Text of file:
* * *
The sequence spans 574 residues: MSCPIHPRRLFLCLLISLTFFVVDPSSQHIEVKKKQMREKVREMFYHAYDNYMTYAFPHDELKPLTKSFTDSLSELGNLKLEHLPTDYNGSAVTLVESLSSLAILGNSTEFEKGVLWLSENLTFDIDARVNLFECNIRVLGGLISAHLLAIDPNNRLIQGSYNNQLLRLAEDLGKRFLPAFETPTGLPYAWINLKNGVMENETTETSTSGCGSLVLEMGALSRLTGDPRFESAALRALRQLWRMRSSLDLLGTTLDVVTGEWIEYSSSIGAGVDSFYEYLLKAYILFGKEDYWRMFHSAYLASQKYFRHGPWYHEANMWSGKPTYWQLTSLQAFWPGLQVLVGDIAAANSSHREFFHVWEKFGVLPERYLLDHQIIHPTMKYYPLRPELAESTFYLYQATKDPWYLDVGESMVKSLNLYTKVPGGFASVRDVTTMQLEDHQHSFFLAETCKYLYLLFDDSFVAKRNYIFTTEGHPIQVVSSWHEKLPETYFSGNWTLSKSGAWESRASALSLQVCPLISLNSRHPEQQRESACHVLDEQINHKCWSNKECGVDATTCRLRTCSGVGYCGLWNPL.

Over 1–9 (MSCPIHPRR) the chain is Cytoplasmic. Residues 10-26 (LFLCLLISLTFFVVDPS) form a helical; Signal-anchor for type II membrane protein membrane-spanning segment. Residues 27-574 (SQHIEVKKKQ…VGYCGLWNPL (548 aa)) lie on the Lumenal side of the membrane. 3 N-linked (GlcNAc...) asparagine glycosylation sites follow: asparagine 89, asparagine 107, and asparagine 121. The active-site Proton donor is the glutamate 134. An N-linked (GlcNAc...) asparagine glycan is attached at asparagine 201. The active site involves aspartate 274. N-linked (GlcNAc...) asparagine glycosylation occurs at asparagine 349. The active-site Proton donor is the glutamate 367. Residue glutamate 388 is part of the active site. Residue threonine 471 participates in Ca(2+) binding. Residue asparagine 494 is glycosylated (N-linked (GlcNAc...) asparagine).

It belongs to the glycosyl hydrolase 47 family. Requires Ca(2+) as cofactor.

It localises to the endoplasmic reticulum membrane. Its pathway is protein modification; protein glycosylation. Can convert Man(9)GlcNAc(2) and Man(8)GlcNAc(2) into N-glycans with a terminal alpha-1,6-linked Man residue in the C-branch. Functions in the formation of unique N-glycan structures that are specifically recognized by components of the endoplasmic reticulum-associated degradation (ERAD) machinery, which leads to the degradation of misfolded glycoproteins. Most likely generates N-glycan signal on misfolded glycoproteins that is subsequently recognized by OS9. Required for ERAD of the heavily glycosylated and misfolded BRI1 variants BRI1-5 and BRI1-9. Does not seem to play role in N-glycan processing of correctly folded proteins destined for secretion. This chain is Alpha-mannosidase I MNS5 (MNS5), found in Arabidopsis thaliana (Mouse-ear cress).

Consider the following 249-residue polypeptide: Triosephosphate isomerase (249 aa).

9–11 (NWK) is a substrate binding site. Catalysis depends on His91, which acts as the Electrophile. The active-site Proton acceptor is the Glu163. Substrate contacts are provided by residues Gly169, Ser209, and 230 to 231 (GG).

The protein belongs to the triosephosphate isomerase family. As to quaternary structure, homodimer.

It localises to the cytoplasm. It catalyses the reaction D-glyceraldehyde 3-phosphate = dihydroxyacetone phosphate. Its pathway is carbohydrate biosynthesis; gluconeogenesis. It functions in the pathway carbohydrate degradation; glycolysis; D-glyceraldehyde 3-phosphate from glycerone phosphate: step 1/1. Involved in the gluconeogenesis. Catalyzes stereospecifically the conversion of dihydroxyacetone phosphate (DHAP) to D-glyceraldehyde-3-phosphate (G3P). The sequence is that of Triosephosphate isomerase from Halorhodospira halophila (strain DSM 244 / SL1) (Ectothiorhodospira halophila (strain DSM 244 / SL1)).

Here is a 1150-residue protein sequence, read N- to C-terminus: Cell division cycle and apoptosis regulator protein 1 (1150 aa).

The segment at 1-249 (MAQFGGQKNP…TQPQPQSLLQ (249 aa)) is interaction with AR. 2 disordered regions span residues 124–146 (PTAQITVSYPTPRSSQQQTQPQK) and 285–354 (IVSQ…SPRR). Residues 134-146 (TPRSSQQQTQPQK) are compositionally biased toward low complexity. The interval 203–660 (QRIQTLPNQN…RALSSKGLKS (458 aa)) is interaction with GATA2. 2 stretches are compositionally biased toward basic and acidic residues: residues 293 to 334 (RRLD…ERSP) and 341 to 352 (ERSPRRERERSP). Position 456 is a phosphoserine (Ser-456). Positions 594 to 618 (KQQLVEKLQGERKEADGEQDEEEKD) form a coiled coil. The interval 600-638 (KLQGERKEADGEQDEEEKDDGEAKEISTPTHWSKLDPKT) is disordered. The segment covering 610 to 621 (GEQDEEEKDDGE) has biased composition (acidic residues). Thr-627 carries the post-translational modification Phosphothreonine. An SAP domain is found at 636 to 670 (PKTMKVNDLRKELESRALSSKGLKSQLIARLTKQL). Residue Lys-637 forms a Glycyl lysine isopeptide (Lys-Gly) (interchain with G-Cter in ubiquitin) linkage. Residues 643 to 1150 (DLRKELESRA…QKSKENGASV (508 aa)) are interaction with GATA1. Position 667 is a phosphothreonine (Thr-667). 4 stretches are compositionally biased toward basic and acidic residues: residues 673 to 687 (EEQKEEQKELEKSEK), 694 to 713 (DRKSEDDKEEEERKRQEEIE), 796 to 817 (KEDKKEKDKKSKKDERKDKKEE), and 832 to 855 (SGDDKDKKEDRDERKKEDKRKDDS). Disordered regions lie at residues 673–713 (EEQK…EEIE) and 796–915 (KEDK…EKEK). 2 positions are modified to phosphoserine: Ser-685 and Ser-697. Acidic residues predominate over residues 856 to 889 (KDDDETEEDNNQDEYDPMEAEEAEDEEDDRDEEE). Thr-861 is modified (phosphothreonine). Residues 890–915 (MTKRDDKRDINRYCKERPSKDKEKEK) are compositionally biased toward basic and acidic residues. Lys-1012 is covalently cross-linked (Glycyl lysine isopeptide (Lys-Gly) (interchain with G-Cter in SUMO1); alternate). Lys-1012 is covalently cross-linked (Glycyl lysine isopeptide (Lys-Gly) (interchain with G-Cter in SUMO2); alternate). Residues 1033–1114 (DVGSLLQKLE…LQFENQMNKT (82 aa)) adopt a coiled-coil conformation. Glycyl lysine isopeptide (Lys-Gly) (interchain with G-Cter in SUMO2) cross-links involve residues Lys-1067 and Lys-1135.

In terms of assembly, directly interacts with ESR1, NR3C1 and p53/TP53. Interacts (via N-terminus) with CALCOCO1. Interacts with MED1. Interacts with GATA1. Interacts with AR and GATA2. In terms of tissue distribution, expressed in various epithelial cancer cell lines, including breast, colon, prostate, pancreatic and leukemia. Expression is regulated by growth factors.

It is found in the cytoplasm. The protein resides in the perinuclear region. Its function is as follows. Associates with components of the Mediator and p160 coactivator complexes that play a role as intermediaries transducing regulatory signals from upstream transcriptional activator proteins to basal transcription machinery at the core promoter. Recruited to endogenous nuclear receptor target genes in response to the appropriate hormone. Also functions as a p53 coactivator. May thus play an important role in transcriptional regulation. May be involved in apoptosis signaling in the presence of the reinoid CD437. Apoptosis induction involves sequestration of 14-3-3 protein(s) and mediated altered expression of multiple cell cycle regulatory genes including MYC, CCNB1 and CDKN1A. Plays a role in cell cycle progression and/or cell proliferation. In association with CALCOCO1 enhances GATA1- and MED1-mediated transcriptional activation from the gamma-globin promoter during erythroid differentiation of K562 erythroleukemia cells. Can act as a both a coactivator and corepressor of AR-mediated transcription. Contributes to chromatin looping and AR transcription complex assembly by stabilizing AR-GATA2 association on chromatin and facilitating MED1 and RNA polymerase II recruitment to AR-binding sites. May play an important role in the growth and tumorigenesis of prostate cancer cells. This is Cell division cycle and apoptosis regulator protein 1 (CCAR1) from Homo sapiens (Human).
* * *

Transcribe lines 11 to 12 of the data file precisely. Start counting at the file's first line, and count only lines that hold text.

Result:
In terms of assembly, directly interacts with ESR1, NR3C1 and p53/TP53. Interacts (via N-terminus) with CALCOCO1. Interacts with MED1. Interacts with GATA1. Interacts with AR and GATA2. In terms of tissue distribution, expressed in various epithelial cancer cell lines, including breast, colon, prostate, pancreatic and leukemia. Expression is regulated by growth factors.

It is found in the cytoplasm. The protein resides in the perinuclear region. Its function is as follows. Associates with components of the Mediator and p160 coactivator complexes that play a role as intermediaries transducing regulatory signals from upstream transcriptional activator proteins to basal transcription machinery at the core promoter. Recruited to endogenous nuclear receptor target genes in response to the appropriate hormone. Also functions as a p53 coactivator. May thus play an important role in transcriptional regulation. May be involved in apoptosis signaling in the presence of the reinoid CD437. Apoptosis induction involves sequestration of 14-3-3 protein(s) and mediated altered expression of multiple cell cycle regulatory genes including MYC, CCNB1 and CDKN1A. Plays a role in cell cycle progression and/or cell proliferation. In association with CALCOCO1 enhances GATA1- and MED1-mediated transcriptional activation from the gamma-globin promoter during erythroid differentiation of K562 erythroleukemia cells. Can act as a both a coactivator and corepressor of AR-mediated transcription. Contributes to chromatin looping and AR transcription complex assembly by stabilizing AR-GATA2 association on chromatin and facilitating MED1 and RNA polymerase II recruitment to AR-binding sites. May play an important role in the growth and tumorigenesis of prostate cancer cells. This is Cell division cycle and apoptosis regulator protein 1 (CCAR1) from Homo sapiens (Human).